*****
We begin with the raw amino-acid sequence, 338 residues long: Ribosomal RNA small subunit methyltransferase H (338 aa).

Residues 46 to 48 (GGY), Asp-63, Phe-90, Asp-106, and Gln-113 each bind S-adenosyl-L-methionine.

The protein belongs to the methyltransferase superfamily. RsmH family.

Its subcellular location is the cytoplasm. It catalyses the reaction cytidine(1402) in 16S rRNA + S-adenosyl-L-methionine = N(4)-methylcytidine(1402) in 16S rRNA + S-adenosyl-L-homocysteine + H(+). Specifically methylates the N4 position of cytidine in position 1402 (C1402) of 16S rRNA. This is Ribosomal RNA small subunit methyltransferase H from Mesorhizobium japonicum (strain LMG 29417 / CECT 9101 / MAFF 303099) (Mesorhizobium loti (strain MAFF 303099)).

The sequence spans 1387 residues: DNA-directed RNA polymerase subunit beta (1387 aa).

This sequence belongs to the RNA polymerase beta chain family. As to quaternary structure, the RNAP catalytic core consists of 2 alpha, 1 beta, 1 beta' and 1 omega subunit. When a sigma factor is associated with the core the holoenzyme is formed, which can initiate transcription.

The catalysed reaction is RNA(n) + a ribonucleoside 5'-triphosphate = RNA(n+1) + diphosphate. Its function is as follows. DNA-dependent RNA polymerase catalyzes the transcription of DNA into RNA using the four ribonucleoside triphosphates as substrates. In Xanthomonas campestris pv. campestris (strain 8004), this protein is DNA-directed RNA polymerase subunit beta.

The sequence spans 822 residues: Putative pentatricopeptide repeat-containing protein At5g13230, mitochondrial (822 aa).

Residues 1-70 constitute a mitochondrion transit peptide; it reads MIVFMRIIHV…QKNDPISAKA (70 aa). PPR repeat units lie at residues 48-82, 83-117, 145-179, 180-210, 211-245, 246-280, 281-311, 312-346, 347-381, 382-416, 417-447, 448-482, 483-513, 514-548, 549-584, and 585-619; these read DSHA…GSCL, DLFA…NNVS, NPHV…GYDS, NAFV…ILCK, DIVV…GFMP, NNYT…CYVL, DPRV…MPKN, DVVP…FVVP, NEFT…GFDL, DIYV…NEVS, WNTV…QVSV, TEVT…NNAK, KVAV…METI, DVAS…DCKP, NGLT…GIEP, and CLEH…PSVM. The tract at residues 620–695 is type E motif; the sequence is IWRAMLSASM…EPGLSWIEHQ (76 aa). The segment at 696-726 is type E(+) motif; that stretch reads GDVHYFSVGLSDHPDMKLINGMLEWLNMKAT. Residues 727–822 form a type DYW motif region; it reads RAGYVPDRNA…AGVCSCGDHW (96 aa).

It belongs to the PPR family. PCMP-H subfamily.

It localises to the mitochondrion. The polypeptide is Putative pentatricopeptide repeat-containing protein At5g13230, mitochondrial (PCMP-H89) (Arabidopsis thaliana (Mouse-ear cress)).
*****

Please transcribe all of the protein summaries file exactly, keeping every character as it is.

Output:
We begin with the raw amino-acid sequence, 338 residues long: Ribosomal RNA small subunit methyltransferase H (338 aa).

Residues 46 to 48 (GGY), Asp-63, Phe-90, Asp-106, and Gln-113 each bind S-adenosyl-L-methionine.

The protein belongs to the methyltransferase superfamily. RsmH family.

Its subcellular location is the cytoplasm. It catalyses the reaction cytidine(1402) in 16S rRNA + S-adenosyl-L-methionine = N(4)-methylcytidine(1402) in 16S rRNA + S-adenosyl-L-homocysteine + H(+). Specifically methylates the N4 position of cytidine in position 1402 (C1402) of 16S rRNA. This is Ribosomal RNA small subunit methyltransferase H from Mesorhizobium japonicum (strain LMG 29417 / CECT 9101 / MAFF 303099) (Mesorhizobium loti (strain MAFF 303099)).

The sequence spans 1387 residues: DNA-directed RNA polymerase subunit beta (1387 aa).

This sequence belongs to the RNA polymerase beta chain family. As to quaternary structure, the RNAP catalytic core consists of 2 alpha, 1 beta, 1 beta' and 1 omega subunit. When a sigma factor is associated with the core the holoenzyme is formed, which can initiate transcription.

The catalysed reaction is RNA(n) + a ribonucleoside 5'-triphosphate = RNA(n+1) + diphosphate. Its function is as follows. DNA-dependent RNA polymerase catalyzes the transcription of DNA into RNA using the four ribonucleoside triphosphates as substrates. In Xanthomonas campestris pv. campestris (strain 8004), this protein is DNA-directed RNA polymerase subunit beta.

The sequence spans 822 residues: Putative pentatricopeptide repeat-containing protein At5g13230, mitochondrial (822 aa).

Residues 1-70 constitute a mitochondrion transit peptide; it reads MIVFMRIIHV…QKNDPISAKA (70 aa). PPR repeat units lie at residues 48-82, 83-117, 145-179, 180-210, 211-245, 246-280, 281-311, 312-346, 347-381, 382-416, 417-447, 448-482, 483-513, 514-548, 549-584, and 585-619; these read DSHA…GSCL, DLFA…NNVS, NPHV…GYDS, NAFV…ILCK, DIVV…GFMP, NNYT…CYVL, DPRV…MPKN, DVVP…FVVP, NEFT…GFDL, DIYV…NEVS, WNTV…QVSV, TEVT…NNAK, KVAV…METI, DVAS…DCKP, NGLT…GIEP, and CLEH…PSVM. The tract at residues 620–695 is type E motif; the sequence is IWRAMLSASM…EPGLSWIEHQ (76 aa). The segment at 696-726 is type E(+) motif; that stretch reads GDVHYFSVGLSDHPDMKLINGMLEWLNMKAT. Residues 727–822 form a type DYW motif region; it reads RAGYVPDRNA…AGVCSCGDHW (96 aa).

It belongs to the PPR family. PCMP-H subfamily.

It localises to the mitochondrion. The polypeptide is Putative pentatricopeptide repeat-containing protein At5g13230, mitochondrial (PCMP-H89) (Arabidopsis thaliana (Mouse-ear cress)).